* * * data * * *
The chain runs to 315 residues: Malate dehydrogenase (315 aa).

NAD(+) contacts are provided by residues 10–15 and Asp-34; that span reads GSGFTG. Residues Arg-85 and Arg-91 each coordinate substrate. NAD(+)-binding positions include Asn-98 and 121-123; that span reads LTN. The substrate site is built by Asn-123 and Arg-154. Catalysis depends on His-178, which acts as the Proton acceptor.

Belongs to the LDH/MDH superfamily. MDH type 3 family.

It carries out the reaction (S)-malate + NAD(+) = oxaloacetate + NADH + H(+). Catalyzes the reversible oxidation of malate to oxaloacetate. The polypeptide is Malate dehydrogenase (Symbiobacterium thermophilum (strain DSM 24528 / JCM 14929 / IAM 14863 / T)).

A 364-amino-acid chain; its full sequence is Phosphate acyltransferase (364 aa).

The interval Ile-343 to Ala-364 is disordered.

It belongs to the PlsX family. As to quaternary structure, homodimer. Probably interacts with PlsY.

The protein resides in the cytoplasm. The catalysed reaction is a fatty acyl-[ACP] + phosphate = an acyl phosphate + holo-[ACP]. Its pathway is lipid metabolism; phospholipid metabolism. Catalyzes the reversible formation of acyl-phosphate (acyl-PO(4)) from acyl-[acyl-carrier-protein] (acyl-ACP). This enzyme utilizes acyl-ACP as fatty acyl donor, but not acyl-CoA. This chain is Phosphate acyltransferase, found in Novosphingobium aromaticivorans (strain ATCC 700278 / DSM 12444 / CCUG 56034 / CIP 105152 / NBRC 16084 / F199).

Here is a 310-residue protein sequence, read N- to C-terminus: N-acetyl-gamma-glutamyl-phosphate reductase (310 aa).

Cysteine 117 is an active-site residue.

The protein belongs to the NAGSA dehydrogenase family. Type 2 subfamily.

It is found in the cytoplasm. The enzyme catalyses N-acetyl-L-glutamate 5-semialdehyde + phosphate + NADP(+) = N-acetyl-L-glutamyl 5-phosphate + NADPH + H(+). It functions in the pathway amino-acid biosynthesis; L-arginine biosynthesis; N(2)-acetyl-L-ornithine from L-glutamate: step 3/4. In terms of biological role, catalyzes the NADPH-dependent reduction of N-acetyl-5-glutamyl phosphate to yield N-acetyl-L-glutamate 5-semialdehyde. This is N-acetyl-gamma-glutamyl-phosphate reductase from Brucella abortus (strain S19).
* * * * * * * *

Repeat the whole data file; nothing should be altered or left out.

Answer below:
The chain runs to 315 residues: Malate dehydrogenase (315 aa).

NAD(+) contacts are provided by residues 10–15 and Asp-34; that span reads GSGFTG. Residues Arg-85 and Arg-91 each coordinate substrate. NAD(+)-binding positions include Asn-98 and 121-123; that span reads LTN. The substrate site is built by Asn-123 and Arg-154. Catalysis depends on His-178, which acts as the Proton acceptor.

Belongs to the LDH/MDH superfamily. MDH type 3 family.

It carries out the reaction (S)-malate + NAD(+) = oxaloacetate + NADH + H(+). Catalyzes the reversible oxidation of malate to oxaloacetate. The polypeptide is Malate dehydrogenase (Symbiobacterium thermophilum (strain DSM 24528 / JCM 14929 / IAM 14863 / T)).

A 364-amino-acid chain; its full sequence is Phosphate acyltransferase (364 aa).

The interval Ile-343 to Ala-364 is disordered.

It belongs to the PlsX family. As to quaternary structure, homodimer. Probably interacts with PlsY.

The protein resides in the cytoplasm. The catalysed reaction is a fatty acyl-[ACP] + phosphate = an acyl phosphate + holo-[ACP]. Its pathway is lipid metabolism; phospholipid metabolism. Catalyzes the reversible formation of acyl-phosphate (acyl-PO(4)) from acyl-[acyl-carrier-protein] (acyl-ACP). This enzyme utilizes acyl-ACP as fatty acyl donor, but not acyl-CoA. This chain is Phosphate acyltransferase, found in Novosphingobium aromaticivorans (strain ATCC 700278 / DSM 12444 / CCUG 56034 / CIP 105152 / NBRC 16084 / F199).

Here is a 310-residue protein sequence, read N- to C-terminus: N-acetyl-gamma-glutamyl-phosphate reductase (310 aa).

Cysteine 117 is an active-site residue.

The protein belongs to the NAGSA dehydrogenase family. Type 2 subfamily.

It is found in the cytoplasm. The enzyme catalyses N-acetyl-L-glutamate 5-semialdehyde + phosphate + NADP(+) = N-acetyl-L-glutamyl 5-phosphate + NADPH + H(+). It functions in the pathway amino-acid biosynthesis; L-arginine biosynthesis; N(2)-acetyl-L-ornithine from L-glutamate: step 3/4. In terms of biological role, catalyzes the NADPH-dependent reduction of N-acetyl-5-glutamyl phosphate to yield N-acetyl-L-glutamate 5-semialdehyde. This is N-acetyl-gamma-glutamyl-phosphate reductase from Brucella abortus (strain S19).